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Law
2:04 am
Thu July 19, 2012

Controversial Ariz. Sheriff's Tactics Go On Trial

A trial begins Thursday in Phoenix accusing Maricopa County Sheriff Joe Arpaio, seen in this May 3, 2010, file photo, of violating the civil rights of Latino citizens and legal U.S. residents.
Paul J. Richards AFP/Getty Images

Originally published on Thu July 19, 2012 9:04 am

The self-proclaimed "Toughest Sheriff in America" is facing one of his toughest tests. A trial begins Thursday morning in Phoenix accusing Maricopa County Sheriff Joe Arpaio of violating the civil rights of Latino citizens and legal U.S. residents. The class-action civil suit says the sheriff went over the line in his efforts to crack down on illegal immigration.

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Dead Stop
2:03 am
Thu July 19, 2012

A Muslim Cemetery Helps To Ease Funerals' Strain

At the Garden of Peace cemetery in Flint, Mich., Muslims are buried in accordance with traditional Islamic burial rites.
Sami Yenigun NPR

Originally published on Tue July 24, 2012 1:52 pm

The Garden of Peace cemetery opened when the Islamic community in Flint, Mich., needed a place to bury their dead in accordance with their religion. After operating for only a couple of years, the cemetery has already welcomed a diverse group of American Muslims.

Tucked in the left corner of an open field, on a breezy, buggy, warm summer morning in Flint, lie parallel rows of identical headstones. There are roughly 30 of them, all facing the same direction.

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Environment
5:28 pm
Wed July 18, 2012

Interactive: Mapping The U.S. Drought

More than half the country is experiencing drought conditions, according to the U.S. Drought Monitor.
NPR/U.S. Drought Monitor

Originally published on Thu August 23, 2012 2:40 pm

Texas experienced its worst drought on record last year. Now that the state is seeing some relief, drought conditions have consumed more than half the United States. Use this interactive map and chart to see how conditions have changed over time. Related story: 1,200 counties affected.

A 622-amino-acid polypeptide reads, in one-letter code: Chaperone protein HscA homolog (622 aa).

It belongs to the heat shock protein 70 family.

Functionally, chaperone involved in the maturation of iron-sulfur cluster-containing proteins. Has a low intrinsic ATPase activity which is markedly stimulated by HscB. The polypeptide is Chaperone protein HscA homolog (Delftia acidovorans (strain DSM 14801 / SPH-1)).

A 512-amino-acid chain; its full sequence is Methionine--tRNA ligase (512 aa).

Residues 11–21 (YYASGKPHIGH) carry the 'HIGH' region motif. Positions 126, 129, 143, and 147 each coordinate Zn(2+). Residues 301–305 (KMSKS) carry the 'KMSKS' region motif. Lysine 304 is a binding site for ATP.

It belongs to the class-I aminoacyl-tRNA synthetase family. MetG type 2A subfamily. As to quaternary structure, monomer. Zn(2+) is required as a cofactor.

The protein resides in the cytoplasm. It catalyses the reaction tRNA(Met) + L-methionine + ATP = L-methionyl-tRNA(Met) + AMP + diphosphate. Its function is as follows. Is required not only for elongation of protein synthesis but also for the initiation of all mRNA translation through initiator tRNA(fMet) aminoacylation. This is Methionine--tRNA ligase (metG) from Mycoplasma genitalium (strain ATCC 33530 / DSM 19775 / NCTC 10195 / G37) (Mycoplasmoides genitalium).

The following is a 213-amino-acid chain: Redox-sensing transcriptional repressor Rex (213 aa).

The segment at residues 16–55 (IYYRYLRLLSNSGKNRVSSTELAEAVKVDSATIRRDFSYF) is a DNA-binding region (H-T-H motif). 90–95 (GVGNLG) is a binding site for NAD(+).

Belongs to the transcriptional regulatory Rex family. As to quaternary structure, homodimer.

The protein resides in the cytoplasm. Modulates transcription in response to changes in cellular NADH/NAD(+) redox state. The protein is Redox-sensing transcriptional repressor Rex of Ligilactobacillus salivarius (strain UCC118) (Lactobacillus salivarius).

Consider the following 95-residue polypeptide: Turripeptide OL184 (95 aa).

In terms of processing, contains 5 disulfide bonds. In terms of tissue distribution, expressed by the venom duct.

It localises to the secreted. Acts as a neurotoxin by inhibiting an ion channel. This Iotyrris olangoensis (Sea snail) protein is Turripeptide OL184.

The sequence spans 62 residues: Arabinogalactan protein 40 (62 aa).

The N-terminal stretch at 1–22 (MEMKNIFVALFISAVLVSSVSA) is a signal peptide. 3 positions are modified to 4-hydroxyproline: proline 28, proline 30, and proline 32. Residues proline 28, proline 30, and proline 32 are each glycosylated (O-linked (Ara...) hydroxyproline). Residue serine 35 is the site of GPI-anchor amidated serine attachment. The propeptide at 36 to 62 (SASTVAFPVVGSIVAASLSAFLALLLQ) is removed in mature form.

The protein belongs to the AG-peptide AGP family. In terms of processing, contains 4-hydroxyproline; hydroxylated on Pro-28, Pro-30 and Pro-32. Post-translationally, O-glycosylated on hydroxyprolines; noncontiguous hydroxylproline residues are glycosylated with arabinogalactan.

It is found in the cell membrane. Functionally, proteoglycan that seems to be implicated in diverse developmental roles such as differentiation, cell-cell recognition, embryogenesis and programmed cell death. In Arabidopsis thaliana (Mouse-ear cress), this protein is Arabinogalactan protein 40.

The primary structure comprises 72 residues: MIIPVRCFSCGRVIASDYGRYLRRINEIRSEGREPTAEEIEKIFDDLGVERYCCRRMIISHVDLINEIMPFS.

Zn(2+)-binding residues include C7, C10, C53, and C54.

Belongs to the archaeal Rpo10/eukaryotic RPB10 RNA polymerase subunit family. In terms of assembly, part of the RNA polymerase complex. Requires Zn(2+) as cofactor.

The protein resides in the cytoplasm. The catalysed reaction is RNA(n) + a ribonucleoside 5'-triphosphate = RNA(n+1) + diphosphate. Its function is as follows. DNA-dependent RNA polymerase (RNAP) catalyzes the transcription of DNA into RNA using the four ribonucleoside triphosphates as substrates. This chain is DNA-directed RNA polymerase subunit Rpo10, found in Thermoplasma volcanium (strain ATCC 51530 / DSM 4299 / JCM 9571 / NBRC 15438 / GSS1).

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The Two-Way
5:19 pm
Wed July 18, 2012

Service Members In Colombia Prostitution Scandal Won't Face Criminal Charges

Originally published on Thu July 19, 2012 5:35 am

Ten members of the U.S. military who were involved in the Secret Service prostitution scandal have received punishment but will not face criminal charges.

NPR's Pentagon correspondent Tom Bowman filed this report for our Newscast unit:

"Those disciplined include seven soldiers and two Marines. They received administrative punishment that could include penalties such as loss of pay.

"Another Air Force member has been reprimanded and investigations are continuing against two Navy sailors.

"Officials say there will be no criminal charges.

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Shots - Health Blog
5:03 pm
Wed July 18, 2012

Prostate Cancer Surgery Shows No Benefit For Many Men

Surgery for prostate cancer shouldn't be an automatic choice, a new study says.
iStockphoto.com

Finally, the results from a decades-long study that compared surgery for prostate cancer to careful monitoring have been published.

Overall, the researchers found no difference in rates of death from any cause, including prostate cancer, among men who had their prostates surgically removed compared to those who didn't.